To test my hypothesis, I placed a white plastic lid where it could catch whatever was falling. I left it there from late afternoon yesterday until early this morning:
Then, this morning, I brought the lid inside to see what I could find. It was covered with tiny, pale yellow grub-like insect larvae!
So, one question answered: That’s what’s falling from the trees, and probably what the warblers are eating. But many questions remain:
What are these things? Hatchling caterpillars, or some other kind of insect?
Why are so many falling from the trees? Shouldn’t they be better adapted to hang onto the leaves? Or do they “jump” whenever a bird is picking at their leaf?
Once they hit the ground, they are still alive–you can see them moving. Can they somehow continue to live on the ground, perhaps feeding on fallen elm leaves and elm seeds? If so, when they are larger and stronger, would they climb back up into the trees?
So, I guess our next challenge is to try to raise a bunch of the larvae until they are large enough to identify. And once they are bigger we can put some of them at the base of an elm tree and see what happens.
I’ll let you know what happens!
A few hours I posted this, a Facebook friend and garden designer made this comment (Thanks, René!):
“I’m no entomologist, but after some research, my best guess is Elm Leaf Beetle. These guys feed on elms and drop to the ground in large numbers as little yellow guys to pupate. Sounds like the yellow-rumped Warblers are doing a good job of natural pest control.”
When we first started birding at Columbus Park almost four years ago, Coyotes were year-round residents in the Park. We used to find their tracks crossing the snow-covered golf course, and we sometimes saw the Coyotes if we arrived early in the morning. Some folks even said they had seen a Coyote den in the Park.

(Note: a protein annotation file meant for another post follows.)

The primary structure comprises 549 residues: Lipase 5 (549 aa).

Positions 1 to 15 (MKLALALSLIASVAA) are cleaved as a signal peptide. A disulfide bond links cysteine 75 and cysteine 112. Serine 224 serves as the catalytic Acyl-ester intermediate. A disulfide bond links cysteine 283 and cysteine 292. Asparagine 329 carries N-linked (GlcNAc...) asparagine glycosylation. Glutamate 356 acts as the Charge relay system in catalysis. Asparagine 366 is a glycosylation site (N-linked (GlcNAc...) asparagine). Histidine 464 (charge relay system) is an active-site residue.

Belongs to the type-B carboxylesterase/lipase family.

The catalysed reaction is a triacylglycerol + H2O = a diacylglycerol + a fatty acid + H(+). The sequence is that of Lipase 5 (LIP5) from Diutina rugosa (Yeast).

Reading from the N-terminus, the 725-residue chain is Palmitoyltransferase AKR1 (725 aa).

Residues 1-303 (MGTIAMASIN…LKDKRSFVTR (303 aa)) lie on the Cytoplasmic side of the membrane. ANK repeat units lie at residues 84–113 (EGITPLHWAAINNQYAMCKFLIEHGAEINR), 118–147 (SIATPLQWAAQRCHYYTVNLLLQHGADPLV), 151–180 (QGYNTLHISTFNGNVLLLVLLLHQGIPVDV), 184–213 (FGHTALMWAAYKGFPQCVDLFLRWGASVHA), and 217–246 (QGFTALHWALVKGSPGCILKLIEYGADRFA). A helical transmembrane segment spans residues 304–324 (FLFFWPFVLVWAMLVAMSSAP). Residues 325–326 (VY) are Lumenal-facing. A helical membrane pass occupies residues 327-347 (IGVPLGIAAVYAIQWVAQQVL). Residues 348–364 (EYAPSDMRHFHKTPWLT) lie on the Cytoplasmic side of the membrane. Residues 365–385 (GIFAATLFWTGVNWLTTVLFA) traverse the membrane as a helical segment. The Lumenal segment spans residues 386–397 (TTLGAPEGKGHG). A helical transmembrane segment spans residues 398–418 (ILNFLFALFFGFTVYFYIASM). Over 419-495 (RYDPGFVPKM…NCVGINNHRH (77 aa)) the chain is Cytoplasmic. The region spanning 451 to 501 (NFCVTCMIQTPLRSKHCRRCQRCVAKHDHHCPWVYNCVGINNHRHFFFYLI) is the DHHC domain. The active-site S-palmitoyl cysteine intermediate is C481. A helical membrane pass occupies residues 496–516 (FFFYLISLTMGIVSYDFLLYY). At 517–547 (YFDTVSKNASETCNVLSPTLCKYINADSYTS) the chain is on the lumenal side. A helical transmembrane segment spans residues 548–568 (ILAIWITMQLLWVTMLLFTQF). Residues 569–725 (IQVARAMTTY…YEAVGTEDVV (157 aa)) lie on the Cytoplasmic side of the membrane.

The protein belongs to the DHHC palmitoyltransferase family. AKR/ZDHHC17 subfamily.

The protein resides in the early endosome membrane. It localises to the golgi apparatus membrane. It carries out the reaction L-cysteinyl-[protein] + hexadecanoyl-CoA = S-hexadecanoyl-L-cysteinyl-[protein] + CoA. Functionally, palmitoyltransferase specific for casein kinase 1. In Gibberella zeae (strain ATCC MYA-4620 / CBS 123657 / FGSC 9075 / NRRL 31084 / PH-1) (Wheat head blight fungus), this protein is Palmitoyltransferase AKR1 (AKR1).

Then about 14 months ago, Coyotes disappeared from the Park. The last time I saw one there was December 18, 2008. So, I was very pleased this morning when I saw a Coyote just standing there in the middle of the golf course:
I only had the Sony DSC-H50 camera, with its 15 times zoom, so my photos only hint at how beautiful it was:
So, what’s a Coyote going to eat in Columbus Park? This past summer and fall we saw lots more Cottontail Rabbits than usual, and there are still lots of Gray and Fox Squirrels in the Park. Also, the snow is melting, and small flocks of Canada Geese have been returning to feed on exposed grass. Later this spring there may be 500 or more geese visiting the Park each day. For a lighter snack, there are often 40 or 50 Mourning Doves roosting on the south sides of wooded areas. Today they were just sitting on the ground, soaking up the sunlight. If all else fails, there’s usually something edible in the trash bins near the food bank, and some folks scatter bread to feed the wildlife.
So, it seems an enterprising Coyote could make a life for itself in this Chicago city park. We’ll see if this one sticks around.
It’s been a busy month at work, but this morning, for the first time in two weeks, I monitored birds at Columbus Park. I saw 13 species of birds, including a Red-tailed Hawk whose tail was a mix of banded juvenile feathers and bright red adult feathers. However, I did not see the on-again-off-again Great Horned Owl who sometimes roosts in an oak tree on the west side of the Park. (Read about it here.)
I always enjoy seeing the owl, but when the owl’s gone I’m not too sad, because then I can search for owl pellets under its roosting tree. The pellets I’ve found so far (shown in this post) contained a mix of medium and small mammal bones, but no teeth. So I figured the owl was feeding on squirrel, rabbit, or maybe possum-sized mammals. Since I can’t often identify bones to species, I was really hoping to find some owl pellets with teeth or jar bones, which I often can identify. Today I lucked out:
This fall we had lots more rabbits than normal in Columbus Park, and I’d noticed gnawing damage to shrubs and small trees that was probably the work of rabbits. My neighbors in Oak Park had also noticed more rabbits in their yards this year and complained about damage to their gardens. So, now there’s evidence that our Great Horned Owl is bringing the rabbit population back to normal.
Here are links to information and activities about owl pellets: